September 12th, 2013 by admin
As press conferences go, this is a good one; young Slingers looking like a deer in the headlights and Jimmy getting grilled on the early retirement for Oracle. Watch the whole thing; Ray is always a chuckle and Jimmy’s finally being his old compelling self, and now’s the time to get to know them.
September 10th, 2013 by admin
We hate to say ‘we told you so’, but we did.
When the AC34 protocol came out, we applauded the America’s Cup’s first move to modernity in 15 years. We were massively excited at the thought of 40-knot runs along the SF cityfront, and we said so. In fact our enthusiasm for mega-multihull racing led to much of our disappointment in the execution of ElliCoutts’ vision over the past year, but now that the main event is before us, here’s a hearty ‘Thank You” to everyone that made it happen. And here’s Senior Editor Mr. Clean with a 9-minute update with drive time Kiwi talker D’arcy Waldegrave that aired on Radiosport NZ this morning.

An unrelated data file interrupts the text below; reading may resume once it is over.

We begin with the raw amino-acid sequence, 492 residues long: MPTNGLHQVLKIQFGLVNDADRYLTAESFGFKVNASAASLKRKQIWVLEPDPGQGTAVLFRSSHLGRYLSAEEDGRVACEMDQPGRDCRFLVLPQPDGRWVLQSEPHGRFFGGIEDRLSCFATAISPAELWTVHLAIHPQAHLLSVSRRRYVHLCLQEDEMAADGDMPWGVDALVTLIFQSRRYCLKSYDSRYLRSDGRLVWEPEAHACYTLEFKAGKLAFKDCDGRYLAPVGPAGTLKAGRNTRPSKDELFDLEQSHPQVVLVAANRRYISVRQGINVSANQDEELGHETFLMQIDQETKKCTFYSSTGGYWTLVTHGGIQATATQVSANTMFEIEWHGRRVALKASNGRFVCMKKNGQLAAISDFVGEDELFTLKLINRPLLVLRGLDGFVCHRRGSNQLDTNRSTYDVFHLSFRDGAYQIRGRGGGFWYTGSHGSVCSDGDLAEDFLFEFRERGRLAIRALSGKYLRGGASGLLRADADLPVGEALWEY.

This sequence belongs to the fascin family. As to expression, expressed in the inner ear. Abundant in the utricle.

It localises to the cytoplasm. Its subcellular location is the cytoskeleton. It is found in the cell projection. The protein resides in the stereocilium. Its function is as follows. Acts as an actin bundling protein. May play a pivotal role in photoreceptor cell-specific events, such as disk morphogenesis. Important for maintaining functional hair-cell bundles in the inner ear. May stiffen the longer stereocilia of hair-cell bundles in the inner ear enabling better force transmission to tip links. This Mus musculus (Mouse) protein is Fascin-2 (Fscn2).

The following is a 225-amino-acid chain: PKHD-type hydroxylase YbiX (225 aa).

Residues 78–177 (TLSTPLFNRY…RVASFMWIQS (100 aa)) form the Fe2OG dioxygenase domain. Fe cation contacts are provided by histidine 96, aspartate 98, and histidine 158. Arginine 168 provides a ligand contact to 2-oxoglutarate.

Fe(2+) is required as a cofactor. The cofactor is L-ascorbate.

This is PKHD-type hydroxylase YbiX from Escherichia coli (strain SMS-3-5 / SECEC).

September 9th, 2013 by admin
The Maori creation myth is one of the world’s most descriptive, and anyone who likes to be around top-level yacht racing might want to get intimate with it before the next Cup cycle begins. Now you can, with this incredible animation from our pals at Virtual Eye. The 5-minute video tells the Maori story of the birth of New Zealand, and the folks at VE and Animation Research clearly spent a lot of time on what they’re calling a ‘gift’ to a San Francisco in the grips of a great America’s Cup battle. Don’t like watching cartoons? Here’s something longer and more learn-y from Scientific American; a half hour discussion about wing sails with Sailrocket’s Paul Larsen, the dude with the land sailing speed record, and some academic types recorded off a Google Hangout. Skip to about 3 minutes to get through their tech issues.